On 1 January 2018, the act on a Medicinal Cannabis Pilot Programme entered into force. It gave doctors a fourth possibility to prescribe other types of cannabis products for medicinal use such as herbal tea and cannabis oils. The pilot programme launched on 1 January 2018 and will run until 31 December 2025.

We can only assess and potentially authorise more cannabis-based medicines if more companies apply for authorisation of their products. It is not our responsibility to request companies to apply for authorisation of medicines; the initiative has to come from the companies.  The Danish Medicines Agency has authorised two cannabis-containing medicines; Sativex for the treatment of multiple sclerosis and Epidyolex for the treatment of the rare forms of epilepsy called Lennox-Gastaut syndrome and Dravet syndrome.

We have not turned down any applications for authorisation of cannabis-containing medicines, but we have explained the procedure to several companies.

We can only accept cannabis products to the pilot programme when companies submit requests to include specific products in the programme. The programme is based on the initiative of companies in the private sector.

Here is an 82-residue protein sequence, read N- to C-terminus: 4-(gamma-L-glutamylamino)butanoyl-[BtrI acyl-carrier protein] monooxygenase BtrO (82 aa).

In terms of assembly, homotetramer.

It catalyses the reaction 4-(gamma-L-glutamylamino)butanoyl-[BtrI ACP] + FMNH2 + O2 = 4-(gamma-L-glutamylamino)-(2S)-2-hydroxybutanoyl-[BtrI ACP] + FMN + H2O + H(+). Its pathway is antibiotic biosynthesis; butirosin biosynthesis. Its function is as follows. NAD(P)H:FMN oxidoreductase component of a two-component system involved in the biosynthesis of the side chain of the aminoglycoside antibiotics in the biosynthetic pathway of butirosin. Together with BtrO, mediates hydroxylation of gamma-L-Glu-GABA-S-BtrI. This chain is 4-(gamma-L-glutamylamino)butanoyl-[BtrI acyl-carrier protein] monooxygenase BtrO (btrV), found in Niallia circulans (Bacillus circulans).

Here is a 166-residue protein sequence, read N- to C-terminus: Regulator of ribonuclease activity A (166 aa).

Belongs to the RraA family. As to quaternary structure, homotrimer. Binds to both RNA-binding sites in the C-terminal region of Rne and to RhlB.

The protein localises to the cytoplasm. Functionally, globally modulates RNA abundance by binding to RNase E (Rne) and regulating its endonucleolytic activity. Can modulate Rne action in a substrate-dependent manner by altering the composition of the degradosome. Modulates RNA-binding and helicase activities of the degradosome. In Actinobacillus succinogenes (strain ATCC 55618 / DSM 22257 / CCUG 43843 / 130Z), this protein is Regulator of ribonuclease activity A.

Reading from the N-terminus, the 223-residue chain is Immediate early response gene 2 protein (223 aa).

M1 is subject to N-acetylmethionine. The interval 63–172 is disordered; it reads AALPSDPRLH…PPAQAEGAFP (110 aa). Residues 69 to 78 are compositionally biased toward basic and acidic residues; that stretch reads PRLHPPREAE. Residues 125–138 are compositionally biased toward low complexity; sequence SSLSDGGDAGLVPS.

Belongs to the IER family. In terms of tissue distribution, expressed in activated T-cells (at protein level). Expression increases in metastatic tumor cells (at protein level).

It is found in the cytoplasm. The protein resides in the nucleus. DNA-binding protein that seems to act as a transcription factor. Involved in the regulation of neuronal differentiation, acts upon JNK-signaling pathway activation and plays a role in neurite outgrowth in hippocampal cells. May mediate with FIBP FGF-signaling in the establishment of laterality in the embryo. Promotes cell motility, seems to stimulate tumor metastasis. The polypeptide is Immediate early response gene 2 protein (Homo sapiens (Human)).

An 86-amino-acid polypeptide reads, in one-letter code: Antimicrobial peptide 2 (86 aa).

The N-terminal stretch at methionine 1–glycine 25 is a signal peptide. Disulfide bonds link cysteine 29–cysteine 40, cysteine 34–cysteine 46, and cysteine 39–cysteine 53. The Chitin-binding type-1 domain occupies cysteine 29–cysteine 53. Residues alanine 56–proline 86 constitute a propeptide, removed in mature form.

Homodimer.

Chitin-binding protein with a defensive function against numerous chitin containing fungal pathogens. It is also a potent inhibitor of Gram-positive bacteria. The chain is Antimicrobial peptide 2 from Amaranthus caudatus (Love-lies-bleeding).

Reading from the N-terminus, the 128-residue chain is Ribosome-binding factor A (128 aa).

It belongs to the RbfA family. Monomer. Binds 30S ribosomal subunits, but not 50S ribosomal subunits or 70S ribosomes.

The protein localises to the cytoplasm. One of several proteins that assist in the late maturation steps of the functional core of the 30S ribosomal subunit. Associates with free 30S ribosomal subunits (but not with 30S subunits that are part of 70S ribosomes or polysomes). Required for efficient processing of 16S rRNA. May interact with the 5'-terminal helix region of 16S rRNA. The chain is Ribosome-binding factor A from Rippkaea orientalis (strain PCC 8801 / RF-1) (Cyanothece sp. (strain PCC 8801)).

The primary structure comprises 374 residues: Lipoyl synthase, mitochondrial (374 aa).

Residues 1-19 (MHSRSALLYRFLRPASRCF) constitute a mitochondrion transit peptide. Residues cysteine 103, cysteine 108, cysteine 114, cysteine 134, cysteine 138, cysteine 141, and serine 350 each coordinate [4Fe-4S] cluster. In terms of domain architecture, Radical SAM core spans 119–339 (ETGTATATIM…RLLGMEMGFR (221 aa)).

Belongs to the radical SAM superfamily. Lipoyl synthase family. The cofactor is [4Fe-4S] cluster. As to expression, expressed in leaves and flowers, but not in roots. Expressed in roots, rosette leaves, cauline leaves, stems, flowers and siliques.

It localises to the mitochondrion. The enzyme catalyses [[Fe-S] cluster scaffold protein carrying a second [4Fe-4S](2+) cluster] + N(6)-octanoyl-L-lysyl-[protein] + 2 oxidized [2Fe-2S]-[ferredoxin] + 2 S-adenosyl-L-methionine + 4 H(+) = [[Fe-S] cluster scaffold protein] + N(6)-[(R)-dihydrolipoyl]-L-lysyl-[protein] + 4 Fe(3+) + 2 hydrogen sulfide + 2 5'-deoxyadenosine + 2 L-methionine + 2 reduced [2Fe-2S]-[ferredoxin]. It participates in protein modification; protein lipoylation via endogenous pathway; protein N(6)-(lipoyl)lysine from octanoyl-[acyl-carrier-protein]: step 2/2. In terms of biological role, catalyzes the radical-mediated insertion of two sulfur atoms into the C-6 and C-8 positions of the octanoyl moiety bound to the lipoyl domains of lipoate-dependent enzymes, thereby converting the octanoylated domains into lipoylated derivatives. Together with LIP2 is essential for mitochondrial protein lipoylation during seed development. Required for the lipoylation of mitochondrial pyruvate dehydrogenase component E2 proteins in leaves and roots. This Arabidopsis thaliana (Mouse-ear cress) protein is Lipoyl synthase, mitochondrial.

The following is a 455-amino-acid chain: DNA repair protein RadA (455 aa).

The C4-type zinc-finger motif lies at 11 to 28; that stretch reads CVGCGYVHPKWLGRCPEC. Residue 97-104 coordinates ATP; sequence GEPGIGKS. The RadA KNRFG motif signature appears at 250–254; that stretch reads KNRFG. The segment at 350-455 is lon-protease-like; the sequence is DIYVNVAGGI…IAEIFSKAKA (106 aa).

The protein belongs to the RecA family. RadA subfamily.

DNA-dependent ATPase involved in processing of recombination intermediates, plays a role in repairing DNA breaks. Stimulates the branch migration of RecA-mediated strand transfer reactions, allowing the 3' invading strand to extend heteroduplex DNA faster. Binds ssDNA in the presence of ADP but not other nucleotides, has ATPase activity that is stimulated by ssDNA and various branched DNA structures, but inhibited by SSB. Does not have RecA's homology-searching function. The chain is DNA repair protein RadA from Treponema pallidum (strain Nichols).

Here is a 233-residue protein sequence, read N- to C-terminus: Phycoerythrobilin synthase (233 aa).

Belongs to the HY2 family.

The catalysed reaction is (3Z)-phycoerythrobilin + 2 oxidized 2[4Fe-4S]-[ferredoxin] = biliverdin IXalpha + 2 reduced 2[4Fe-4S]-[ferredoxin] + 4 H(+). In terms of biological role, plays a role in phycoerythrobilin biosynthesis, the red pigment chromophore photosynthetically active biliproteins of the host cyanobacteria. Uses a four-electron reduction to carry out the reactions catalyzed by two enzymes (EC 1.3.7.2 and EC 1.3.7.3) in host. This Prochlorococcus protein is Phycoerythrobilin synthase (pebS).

We review applications for admission of cannabis products on receipt, and we admit all products whenever the companies and products meet the requirements set out in legislation. 

The products currently available in the pilot programme are listed on medicinpriser.dk.

All doctors can prescribe the products in the medicinal cannabis pilot programme, but they have no obligation to do so.

All doctors can prescribe magistral preparations with cannabis, but they have no obligation to do so.

Only medical specialists in neurology are allowed to prescribe Sativex.